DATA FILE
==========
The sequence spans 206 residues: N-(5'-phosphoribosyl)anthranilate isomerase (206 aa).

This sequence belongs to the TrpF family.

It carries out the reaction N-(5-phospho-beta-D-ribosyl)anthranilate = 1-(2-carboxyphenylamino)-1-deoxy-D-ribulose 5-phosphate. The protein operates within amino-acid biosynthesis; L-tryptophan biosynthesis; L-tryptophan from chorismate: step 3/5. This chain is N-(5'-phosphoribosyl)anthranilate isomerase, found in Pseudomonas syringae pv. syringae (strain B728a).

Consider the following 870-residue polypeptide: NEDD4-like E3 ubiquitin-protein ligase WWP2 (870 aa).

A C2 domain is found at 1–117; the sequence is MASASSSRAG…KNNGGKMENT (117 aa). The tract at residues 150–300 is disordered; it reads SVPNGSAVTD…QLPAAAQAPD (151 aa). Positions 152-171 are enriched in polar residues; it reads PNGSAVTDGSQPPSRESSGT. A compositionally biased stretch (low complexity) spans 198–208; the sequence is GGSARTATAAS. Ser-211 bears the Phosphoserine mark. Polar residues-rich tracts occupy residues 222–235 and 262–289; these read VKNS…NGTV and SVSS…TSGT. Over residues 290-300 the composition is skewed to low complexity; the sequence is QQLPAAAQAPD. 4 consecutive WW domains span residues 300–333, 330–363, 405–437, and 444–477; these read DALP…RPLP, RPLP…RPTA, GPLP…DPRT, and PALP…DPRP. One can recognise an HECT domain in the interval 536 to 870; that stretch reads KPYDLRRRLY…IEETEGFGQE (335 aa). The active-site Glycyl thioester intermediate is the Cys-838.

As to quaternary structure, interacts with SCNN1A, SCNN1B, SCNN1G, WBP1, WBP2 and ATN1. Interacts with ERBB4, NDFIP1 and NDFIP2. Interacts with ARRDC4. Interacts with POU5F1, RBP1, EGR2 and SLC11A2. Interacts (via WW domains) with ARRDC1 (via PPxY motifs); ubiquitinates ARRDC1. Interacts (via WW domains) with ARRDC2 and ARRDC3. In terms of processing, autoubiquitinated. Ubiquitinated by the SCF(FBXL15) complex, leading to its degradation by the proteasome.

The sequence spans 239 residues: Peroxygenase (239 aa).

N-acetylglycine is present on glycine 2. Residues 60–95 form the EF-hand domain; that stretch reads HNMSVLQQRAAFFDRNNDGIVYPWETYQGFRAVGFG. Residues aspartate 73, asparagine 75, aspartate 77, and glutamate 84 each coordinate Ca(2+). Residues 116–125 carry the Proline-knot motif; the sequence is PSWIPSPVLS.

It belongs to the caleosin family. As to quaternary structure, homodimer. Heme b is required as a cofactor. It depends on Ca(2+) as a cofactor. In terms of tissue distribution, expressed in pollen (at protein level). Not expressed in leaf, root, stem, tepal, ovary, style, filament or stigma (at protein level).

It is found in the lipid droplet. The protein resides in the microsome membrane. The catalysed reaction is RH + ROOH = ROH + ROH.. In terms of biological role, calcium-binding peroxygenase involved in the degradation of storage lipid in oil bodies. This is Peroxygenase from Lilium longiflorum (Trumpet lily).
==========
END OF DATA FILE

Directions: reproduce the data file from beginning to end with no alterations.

The sequence spans 206 residues: N-(5'-phosphoribosyl)anthranilate isomerase (206 aa).

This sequence belongs to the TrpF family.

It carries out the reaction N-(5-phospho-beta-D-ribosyl)anthranilate = 1-(2-carboxyphenylamino)-1-deoxy-D-ribulose 5-phosphate. The protein operates within amino-acid biosynthesis; L-tryptophan biosynthesis; L-tryptophan from chorismate: step 3/5. This chain is N-(5'-phosphoribosyl)anthranilate isomerase, found in Pseudomonas syringae pv. syringae (strain B728a).

Consider the following 870-residue polypeptide: NEDD4-like E3 ubiquitin-protein ligase WWP2 (870 aa).

A C2 domain is found at 1–117; the sequence is MASASSSRAG…KNNGGKMENT (117 aa). The tract at residues 150–300 is disordered; it reads SVPNGSAVTD…QLPAAAQAPD (151 aa). Positions 152-171 are enriched in polar residues; it reads PNGSAVTDGSQPPSRESSGT. A compositionally biased stretch (low complexity) spans 198–208; the sequence is GGSARTATAAS. Ser-211 bears the Phosphoserine mark. Polar residues-rich tracts occupy residues 222–235 and 262–289; these read VKNS…NGTV and SVSS…TSGT. Over residues 290-300 the composition is skewed to low complexity; the sequence is QQLPAAAQAPD. 4 consecutive WW domains span residues 300–333, 330–363, 405–437, and 444–477; these read DALP…RPLP, RPLP…RPTA, GPLP…DPRT, and PALP…DPRP. One can recognise an HECT domain in the interval 536 to 870; that stretch reads KPYDLRRRLY…IEETEGFGQE (335 aa). The active-site Glycyl thioester intermediate is the Cys-838.

As to quaternary structure, interacts with SCNN1A, SCNN1B, SCNN1G, WBP1, WBP2 and ATN1. Interacts with ERBB4, NDFIP1 and NDFIP2. Interacts with ARRDC4. Interacts with POU5F1, RBP1, EGR2 and SLC11A2. Interacts (via WW domains) with ARRDC1 (via PPxY motifs); ubiquitinates ARRDC1. Interacts (via WW domains) with ARRDC2 and ARRDC3. In terms of processing, autoubiquitinated. Ubiquitinated by the SCF(FBXL15) complex, leading to its degradation by the proteasome.

The sequence spans 239 residues: Peroxygenase (239 aa).

N-acetylglycine is present on glycine 2. Residues 60–95 form the EF-hand domain; that stretch reads HNMSVLQQRAAFFDRNNDGIVYPWETYQGFRAVGFG. Residues aspartate 73, asparagine 75, aspartate 77, and glutamate 84 each coordinate Ca(2+). Residues 116–125 carry the Proline-knot motif; the sequence is PSWIPSPVLS.

It belongs to the caleosin family. As to quaternary structure, homodimer. Heme b is required as a cofactor. It depends on Ca(2+) as a cofactor. In terms of tissue distribution, expressed in pollen (at protein level). Not expressed in leaf, root, stem, tepal, ovary, style, filament or stigma (at protein level).

It is found in the lipid droplet. The protein resides in the microsome membrane. The catalysed reaction is RH + ROOH = ROH + ROH.. In terms of biological role, calcium-binding peroxygenase involved in the degradation of storage lipid in oil bodies. This is Peroxygenase from Lilium longiflorum (Trumpet lily).